Cruising and the Risk of Contagion Part II
How To Avoid Getting Sick While Traveling
It’s not just cruise ships that provide an environment that allows for the spread of disease. Any public space that brings large numbers of people together in close quarters offers an increased chance of getting sick. Anyone who has had young children go off to school knows about those years of viral and bacterial infections brought home and spread through the entire family. It’s just one of life’s cycles and, while there is little you can do about those episodes, you can take action to reduce your risks while traveling.
The first area of increased risk encountered by the traveler is usually the airplane. Packing a few hundred strangers into a compact environment for one and a half to seventeen hours is an invitation to spread disease. One study discovered that, on average, 20% of your fellow passengers are probably sick. Here are steps you can take to reduce your risk while flying:
1. Select the right seats – The most likely people that will infect you are those sitting next to you, in the row ahead of you and behind you. For that reason, the safest seat is the window and the least desirable seat is on the aisle.
- Disinfect your space – Armrests, tray tables and those seat-back screens and controls have been found to be a serious source of infectious agents and the airlines do almost nothing to them during the cleaning of a plane. Get in the habit of carrying TSA sized bottles of disinfectant spray and/or wipes. Purell, Clorox and GermX are a few effective brands. Disinfecting wipes will usually kill 99.9% of viruses and bacteria, including staph, E. coli, MRSA, norovirus, salmonella, strep and even the new threat of coronavirus.
- Watch out for surfaces at lavatories – Another study found airplane lavatory surfaces, especially door handles, are a major hotspot for pathogens. Sadly, too many people don’t wash their hands. For that reason, avoid touching surfaces with a bare hand – use a paper towel to open doors and wash your hands thoroughly.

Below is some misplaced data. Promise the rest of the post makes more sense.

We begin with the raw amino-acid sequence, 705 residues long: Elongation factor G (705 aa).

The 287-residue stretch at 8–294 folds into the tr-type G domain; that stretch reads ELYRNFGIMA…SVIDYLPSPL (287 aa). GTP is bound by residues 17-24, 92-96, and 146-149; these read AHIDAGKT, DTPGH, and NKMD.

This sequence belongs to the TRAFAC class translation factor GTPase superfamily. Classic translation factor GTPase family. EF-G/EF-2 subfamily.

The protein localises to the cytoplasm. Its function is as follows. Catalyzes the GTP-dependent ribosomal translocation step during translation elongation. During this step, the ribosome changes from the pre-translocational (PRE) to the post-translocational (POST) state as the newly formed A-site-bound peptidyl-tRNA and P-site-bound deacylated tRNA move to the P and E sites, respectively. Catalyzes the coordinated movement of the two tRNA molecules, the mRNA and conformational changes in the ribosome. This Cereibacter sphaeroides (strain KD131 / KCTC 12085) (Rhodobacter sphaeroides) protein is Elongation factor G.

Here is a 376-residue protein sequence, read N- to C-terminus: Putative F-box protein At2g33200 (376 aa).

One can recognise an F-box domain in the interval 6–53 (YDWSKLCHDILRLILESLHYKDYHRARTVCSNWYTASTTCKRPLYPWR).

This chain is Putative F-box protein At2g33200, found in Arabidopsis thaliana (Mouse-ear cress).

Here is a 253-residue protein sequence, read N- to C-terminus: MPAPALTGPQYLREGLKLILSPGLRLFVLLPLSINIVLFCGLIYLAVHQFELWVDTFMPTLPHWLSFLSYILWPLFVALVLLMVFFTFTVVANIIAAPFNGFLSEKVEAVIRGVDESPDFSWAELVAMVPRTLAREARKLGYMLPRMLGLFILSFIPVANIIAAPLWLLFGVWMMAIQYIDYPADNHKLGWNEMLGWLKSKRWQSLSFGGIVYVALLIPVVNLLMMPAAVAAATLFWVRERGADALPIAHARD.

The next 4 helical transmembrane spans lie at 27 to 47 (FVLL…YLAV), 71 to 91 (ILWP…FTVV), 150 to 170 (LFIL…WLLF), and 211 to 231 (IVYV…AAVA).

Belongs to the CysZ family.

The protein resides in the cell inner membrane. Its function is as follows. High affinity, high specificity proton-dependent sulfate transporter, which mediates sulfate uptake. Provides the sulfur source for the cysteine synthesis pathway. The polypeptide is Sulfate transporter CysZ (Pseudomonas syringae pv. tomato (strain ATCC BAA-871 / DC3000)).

- Keep your hands away from your eyes, nose and mouth – The primary entry points for disease agents are your body’s mucus membranes (those moist areas) and the best way to avoid infection is to avoid transferring them from your hands. So, wash or disinfect your hands often.
- Face-masks? – Evidence suggests that airborne infections, while possible, are actually rare. Disinfecting your space, washing your hands and avoiding likely infected surfaces are hundreds of times more effective than face masks. In most situations, face-masks won’t hurt but are probably unnecessary.
Next, there are steps you can take to avoid getting sick on a cruise ship. The risk on a ship is very similar to that on an airplane. While you do have a lot more space to try and stay away from people that are ill, you will be in that environment for much longer periods. The basic steps to avoid picking up an infection are the same:
- Disinfect your hands often – most cruise ships are now reasonably aggressive with hand sanitizers, usually providing Purell dispensers all over the ship.
- Avoid touching surfaces in lavatories and, again, wash your hands often.
- Keep your hands away from your eyes, nose and mouth. This is a hygiene practice that would be good to adopt everywhere in life.
- Avoid contact with obviously ill people – We can’t count the number of times we have gotten sick on a cruise because people that are sick make no real effort to isolate themselves from the other passengers. We believe this is an area where cruise ships should become even more aggressive. On several occasions we’ve had seriously ill people that kept coming back to the dinner table each night. Our new policy leans toward “would we rather be thought rude or would we prefer getting sick?” If they won’t leave the table – you should.
- Avoid elevators if at all possible. The small enclosed spaces are a breeding ground for germs even though the ship’s personnel work hard at keeping the spaces clean.
- Carry your own emergency medications – More on this part III.